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Friday 27th November marks the return of Black Friday to our high streets, retail establishments and smart phone screens. The recent American craze has hit our shores in the last five years and has grown at a rapid rate since.

Last year, scrambling shoppers spent a phenomenal £810m just online. Today it’s thought that the total spend both online and in-shops will reach around £2bn – which equates to over £1.3m being spent every minute for the whole day! Many people watch out for this day as one to grab a bargain just before Christmas; for this reason the popularity of Black Friday’s popularity has expanded.

Smart consumers, however, should take note. It will be the first Black Friday since the major overhaul of the Consumer Rights Act (CRA), which came into effect on the 1st October. It’s considered the biggest change in a generation, so it’s important to know what’s included before you spend your cash.

What’s new with the Consumer Rights Act 2015?

The changes to the CRA have streamlined complicated consumer law, in effect rearranging eight pieces of legislation into one. The bonus for those hitting the shops on Black Friday is that it is now much easier for consumers to understand their rights and also question bad practice.

With a more simplified body of consumer law standing alongside regulations, the hope is that both sides of the coin will be more confident: the consumers with cash to spend and the business that sell the products or offer the service.

The Rights around Digital Content

Many of the changes are updates of previous laws, but for the first time, the CRA will include reference to digital content, bringing consumer law finally into the 21st century. As a result of the changes, consumers are going to have more rights, especially when it comes to these digital products, such as e-books and games, which has been a grey area since the inception of the digital revolution.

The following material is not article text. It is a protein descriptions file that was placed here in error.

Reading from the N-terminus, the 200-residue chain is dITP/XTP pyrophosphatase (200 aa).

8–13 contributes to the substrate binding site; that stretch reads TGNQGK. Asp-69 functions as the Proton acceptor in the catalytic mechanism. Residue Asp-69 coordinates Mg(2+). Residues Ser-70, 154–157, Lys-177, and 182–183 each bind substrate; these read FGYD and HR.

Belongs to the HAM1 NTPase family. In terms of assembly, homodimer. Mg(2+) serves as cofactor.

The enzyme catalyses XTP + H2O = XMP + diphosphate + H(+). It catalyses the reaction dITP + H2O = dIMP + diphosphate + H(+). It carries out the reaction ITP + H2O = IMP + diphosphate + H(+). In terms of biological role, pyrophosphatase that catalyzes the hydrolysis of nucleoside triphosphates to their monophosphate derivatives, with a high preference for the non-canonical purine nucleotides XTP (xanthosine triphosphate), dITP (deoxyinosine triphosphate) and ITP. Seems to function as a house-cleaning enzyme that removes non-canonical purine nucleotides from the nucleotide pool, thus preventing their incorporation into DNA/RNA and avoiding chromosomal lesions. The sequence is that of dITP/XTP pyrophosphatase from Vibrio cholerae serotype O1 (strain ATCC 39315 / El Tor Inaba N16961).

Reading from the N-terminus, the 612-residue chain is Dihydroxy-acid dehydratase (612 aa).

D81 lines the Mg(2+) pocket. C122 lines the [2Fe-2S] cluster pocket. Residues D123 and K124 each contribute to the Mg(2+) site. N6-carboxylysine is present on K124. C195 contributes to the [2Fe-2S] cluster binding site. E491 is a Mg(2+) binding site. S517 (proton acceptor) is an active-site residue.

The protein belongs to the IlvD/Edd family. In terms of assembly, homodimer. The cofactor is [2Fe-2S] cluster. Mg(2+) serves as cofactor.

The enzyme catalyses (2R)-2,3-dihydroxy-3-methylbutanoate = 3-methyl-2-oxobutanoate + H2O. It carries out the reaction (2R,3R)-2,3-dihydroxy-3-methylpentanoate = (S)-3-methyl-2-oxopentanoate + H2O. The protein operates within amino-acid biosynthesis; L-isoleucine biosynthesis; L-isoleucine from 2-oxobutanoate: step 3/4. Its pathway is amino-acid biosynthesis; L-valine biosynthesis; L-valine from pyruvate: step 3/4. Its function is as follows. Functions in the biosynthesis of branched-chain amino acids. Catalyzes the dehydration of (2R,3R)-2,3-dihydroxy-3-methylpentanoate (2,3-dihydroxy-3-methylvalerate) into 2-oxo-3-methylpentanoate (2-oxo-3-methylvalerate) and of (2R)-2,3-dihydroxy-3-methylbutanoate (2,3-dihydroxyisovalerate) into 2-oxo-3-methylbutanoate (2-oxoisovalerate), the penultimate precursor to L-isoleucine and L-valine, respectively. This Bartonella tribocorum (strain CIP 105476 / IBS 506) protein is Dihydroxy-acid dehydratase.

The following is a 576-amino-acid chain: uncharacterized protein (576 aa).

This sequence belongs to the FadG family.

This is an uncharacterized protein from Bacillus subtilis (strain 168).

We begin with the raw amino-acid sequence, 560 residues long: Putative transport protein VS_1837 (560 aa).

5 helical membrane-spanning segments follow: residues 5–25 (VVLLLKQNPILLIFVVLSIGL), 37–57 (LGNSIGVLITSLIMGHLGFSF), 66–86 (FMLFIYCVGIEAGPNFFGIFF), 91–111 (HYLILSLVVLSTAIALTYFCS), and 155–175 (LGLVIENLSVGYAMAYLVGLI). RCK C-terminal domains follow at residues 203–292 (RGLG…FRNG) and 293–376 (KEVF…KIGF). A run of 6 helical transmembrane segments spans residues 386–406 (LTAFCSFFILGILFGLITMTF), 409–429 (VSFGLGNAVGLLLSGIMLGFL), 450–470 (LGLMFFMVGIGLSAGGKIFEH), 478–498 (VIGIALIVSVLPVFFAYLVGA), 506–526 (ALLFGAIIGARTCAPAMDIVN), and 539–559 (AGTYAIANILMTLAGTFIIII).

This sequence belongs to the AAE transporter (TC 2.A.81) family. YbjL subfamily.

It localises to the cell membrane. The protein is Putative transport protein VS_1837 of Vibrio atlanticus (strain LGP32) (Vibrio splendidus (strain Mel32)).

E-commerce transactions are thriving in the UK and are showing no sign of slowing down. In 2016, it is expected that Britons will spend £60 billion online, therefore knowing your rights is incredible important.

The updated rights will help to avoid disagreements between consumers and businesses by making the rules more user friendly around what to do in certain circumstances, such as what should happen if a service doesn’t match up to what has been agreed. It will also make settling disputes easier to handle rather than going through an extremely expensive court procedure.

The government hopes that well-informed, confident consumers will be willing to spend more money, in turn driving continued growth and building a healthier economy.

The important changes:

  • A 30-day time period to return faulty goods and get a full refund. Previously, the law was unclear on how long this period should last.
  • New rights for consumers to get a repair or replacement when digital content is faulty, even when you bought the product more than 30 days ago. This will cover online films, games, music downloads and e-books. If it still doesn’t work after a repair or replacement, you will be able to ask for a refund.
  • Giving consumers a clear right to demand that services that fall short of what was agreed are redone or failing that receive a reduction in price. For example, you’ve booked a relaxing Spa day and there is a noticeable lack of care and skill during the treatments, you can ask for the service to be carried out again or a discount.
  • The ability to challenge terms and conditions which are unfair or hidden in the small print.

Word of caution if you’re buying second hand private goods on eBay: your rights are not as strong. The item must be correctly described, but if the seller says very little about the item and you buy it, then you haven’t been mis-sold and haven’t got much room to manoeuvre.

Upshot for businesses

The CRA will have a large impact on the business sector, specifically businesses who deal with consumers. If your business does deal with consumers, you should be making sure you are compliant with the new CRA rules and regulations so you don’t get yourself caught out. It will also be vital to educate your staff about the changes the CRA, if you haven’t done so already, so they can implement the correct procedures.

It will be important for you to think about reviewing your processes and documentation, such as:

  • Cancellation and returns policy
  • Sales processes
  • Buyer terms and conditions
  • Marketing materials & website and app terms
  • Telephone scripts
  • Pre-contractual documentation

The new CRA 2015 greatly increases the rights of consumers and the powers of the small claims court. If you feel your consumer rights have been breached give the Gorvins specialist Dispute Resolution team a call today on 0161 930 5117.

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